Mukul Kesavan in The Telegraph:
1984 had two major consequences. First, it radically undermined the Congress’s claim to being a secular party that respected the political tradition of pluralism pioneered by its colonial avatar and consolidated by Nehru in the early years of the republic. The willingness of the Congress under Indira Gandhi to use sectarian issues for political ends had been evident before 1984 but the party’s willingness to sell its pluralist soul for immediate political advantage was most vividly illustrated in the days and months after her death. The Congress, after 1984, stood out more and more clearly as a party that couldn’t even be accused of not having the courage of its convictions because it didn’t have any convictions at all. Pluralism and its traditional opposition to majoritarianism became labels that the Congress used for brand management in particular political contexts, not as principles that shaped its political agenda.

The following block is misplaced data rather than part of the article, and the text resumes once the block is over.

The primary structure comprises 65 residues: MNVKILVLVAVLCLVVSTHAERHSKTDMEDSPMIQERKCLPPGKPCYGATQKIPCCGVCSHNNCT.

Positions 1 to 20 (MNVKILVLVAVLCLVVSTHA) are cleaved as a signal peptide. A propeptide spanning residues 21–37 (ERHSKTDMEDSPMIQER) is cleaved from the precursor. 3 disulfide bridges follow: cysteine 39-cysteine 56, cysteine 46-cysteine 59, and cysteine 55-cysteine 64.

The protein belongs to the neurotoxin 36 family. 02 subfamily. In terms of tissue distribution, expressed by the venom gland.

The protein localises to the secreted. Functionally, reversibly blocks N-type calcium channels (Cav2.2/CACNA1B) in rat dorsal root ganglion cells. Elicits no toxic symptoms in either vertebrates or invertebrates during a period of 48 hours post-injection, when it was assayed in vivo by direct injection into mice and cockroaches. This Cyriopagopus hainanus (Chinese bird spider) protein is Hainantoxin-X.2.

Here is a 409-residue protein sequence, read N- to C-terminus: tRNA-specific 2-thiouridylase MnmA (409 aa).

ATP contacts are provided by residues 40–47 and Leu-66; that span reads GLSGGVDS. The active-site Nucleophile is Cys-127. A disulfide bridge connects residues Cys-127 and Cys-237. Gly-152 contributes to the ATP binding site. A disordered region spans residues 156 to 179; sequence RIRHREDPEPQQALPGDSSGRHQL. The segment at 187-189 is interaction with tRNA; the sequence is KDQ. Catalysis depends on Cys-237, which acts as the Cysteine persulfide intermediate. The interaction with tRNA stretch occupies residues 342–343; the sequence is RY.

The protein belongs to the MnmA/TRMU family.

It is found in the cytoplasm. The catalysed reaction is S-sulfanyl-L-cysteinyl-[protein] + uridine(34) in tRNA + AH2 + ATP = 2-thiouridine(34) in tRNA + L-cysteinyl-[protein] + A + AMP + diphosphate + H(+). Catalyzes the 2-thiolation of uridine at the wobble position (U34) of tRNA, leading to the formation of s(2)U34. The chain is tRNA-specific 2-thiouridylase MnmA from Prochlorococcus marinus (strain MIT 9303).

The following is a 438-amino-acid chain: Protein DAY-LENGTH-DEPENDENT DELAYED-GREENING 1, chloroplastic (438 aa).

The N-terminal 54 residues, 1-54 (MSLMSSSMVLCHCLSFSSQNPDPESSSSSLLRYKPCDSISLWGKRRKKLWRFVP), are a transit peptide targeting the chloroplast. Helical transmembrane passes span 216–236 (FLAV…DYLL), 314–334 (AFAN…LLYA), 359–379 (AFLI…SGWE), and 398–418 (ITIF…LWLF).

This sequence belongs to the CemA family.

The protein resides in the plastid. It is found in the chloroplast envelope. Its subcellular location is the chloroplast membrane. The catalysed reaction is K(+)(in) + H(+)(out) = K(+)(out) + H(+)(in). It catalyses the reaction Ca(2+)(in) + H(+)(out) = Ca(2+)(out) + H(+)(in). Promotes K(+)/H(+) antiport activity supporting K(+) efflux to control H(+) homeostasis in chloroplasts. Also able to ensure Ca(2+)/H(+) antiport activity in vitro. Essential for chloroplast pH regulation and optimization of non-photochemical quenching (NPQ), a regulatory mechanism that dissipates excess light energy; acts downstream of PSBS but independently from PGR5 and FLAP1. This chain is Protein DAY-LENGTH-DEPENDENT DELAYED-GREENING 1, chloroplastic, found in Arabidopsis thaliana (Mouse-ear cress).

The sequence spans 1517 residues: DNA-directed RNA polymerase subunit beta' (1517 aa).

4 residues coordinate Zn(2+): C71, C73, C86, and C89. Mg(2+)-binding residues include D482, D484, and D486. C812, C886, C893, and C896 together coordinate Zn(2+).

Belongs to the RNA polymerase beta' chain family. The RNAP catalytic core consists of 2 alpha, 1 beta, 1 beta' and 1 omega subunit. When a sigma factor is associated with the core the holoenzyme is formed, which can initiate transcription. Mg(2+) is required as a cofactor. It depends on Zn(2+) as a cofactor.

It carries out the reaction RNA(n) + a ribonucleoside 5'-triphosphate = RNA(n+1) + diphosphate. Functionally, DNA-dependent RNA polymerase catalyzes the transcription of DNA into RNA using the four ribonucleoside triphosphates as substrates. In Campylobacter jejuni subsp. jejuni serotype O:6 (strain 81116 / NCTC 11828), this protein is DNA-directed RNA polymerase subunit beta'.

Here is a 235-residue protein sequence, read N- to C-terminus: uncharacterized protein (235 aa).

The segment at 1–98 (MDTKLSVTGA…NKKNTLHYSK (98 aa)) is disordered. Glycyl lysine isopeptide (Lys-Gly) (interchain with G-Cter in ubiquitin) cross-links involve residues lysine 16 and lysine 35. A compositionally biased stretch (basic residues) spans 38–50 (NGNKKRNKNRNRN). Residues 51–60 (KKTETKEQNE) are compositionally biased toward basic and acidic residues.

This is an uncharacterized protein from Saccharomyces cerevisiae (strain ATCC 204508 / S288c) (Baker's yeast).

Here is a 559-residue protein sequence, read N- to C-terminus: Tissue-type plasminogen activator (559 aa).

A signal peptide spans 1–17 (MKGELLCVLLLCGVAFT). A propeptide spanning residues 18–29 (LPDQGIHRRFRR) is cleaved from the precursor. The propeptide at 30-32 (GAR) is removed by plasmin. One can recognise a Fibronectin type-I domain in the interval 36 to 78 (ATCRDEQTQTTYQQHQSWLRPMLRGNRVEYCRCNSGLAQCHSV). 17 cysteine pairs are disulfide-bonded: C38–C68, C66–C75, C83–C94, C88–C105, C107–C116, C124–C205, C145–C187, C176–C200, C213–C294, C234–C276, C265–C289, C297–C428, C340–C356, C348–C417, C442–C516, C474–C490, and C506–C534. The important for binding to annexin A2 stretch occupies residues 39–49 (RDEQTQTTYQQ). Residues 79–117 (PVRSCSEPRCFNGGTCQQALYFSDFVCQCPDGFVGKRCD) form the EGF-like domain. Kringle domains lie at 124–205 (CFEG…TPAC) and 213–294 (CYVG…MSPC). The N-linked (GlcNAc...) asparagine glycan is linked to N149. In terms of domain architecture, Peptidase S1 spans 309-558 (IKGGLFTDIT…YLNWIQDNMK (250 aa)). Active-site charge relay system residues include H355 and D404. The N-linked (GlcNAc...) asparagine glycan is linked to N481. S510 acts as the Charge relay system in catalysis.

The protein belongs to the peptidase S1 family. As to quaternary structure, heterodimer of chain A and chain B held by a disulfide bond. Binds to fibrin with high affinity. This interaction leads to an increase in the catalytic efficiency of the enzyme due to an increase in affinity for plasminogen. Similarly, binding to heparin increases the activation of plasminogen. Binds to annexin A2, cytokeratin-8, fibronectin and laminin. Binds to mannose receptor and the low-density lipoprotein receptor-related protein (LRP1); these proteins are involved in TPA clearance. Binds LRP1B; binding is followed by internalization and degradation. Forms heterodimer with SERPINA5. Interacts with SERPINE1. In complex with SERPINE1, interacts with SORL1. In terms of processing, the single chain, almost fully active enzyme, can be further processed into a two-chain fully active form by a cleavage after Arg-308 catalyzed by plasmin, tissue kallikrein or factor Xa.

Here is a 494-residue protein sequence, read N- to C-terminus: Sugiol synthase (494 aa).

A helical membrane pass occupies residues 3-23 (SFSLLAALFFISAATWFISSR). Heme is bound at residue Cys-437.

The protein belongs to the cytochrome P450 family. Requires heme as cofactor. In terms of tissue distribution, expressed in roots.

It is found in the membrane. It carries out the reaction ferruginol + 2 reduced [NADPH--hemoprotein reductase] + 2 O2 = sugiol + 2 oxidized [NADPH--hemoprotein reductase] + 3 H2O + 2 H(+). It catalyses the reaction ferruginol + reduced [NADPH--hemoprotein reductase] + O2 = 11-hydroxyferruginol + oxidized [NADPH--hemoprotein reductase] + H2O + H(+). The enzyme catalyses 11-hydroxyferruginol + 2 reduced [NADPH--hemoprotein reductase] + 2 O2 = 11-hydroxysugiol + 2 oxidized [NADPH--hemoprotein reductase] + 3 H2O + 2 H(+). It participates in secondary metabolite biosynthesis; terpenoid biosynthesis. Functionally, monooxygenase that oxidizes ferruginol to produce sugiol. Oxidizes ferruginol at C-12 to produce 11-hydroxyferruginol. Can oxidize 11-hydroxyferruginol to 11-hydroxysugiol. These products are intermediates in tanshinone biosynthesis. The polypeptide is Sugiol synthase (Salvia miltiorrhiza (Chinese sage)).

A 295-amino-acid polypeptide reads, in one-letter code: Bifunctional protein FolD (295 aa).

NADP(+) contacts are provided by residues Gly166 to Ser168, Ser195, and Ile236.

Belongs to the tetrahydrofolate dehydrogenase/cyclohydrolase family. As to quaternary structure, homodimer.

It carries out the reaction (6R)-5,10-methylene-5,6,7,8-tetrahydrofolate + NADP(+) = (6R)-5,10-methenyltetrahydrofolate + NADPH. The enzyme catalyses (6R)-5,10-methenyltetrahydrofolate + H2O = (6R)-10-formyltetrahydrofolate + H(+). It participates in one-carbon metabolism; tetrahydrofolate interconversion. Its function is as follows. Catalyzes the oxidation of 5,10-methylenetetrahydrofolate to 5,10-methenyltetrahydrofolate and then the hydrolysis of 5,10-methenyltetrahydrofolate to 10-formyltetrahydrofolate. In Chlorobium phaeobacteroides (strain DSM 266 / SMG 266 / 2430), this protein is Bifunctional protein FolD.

The second consequence of 1984 was that Indira Gandhi’s assassination sealed the Congress’s long transition to dynastic rule in blood. The rhetoric of martyrdom that debases the political utterances of the Congress faithful dates back to that time. From being a great pan-Indian party that made a subcontinent cohere into a republic, the Congress after 1984 regressed into a de- natured dynastic rump.
Let us return to our question, namely, “What makes Modi and the BJP worse than the Congress and its dynasts, given the horror of 1984?” The answer is simple and unedifying. The Congress, by a kind of historical default, is a pluralist party that is opportunistically communal while the BJP is an ideologically communal (or majoritarian) party that is opportunistically ‘secular’. The difference between the Congress and the BJP doesn’t lie mainly in the willingness of the former to express contrition about pogroms it helped organize; it is, perhaps, best illustrated by the fact that twenty years after the 1984 pogrom, the Congress assumed office with a Sikh at the helm who served as prime minister for two terms. More: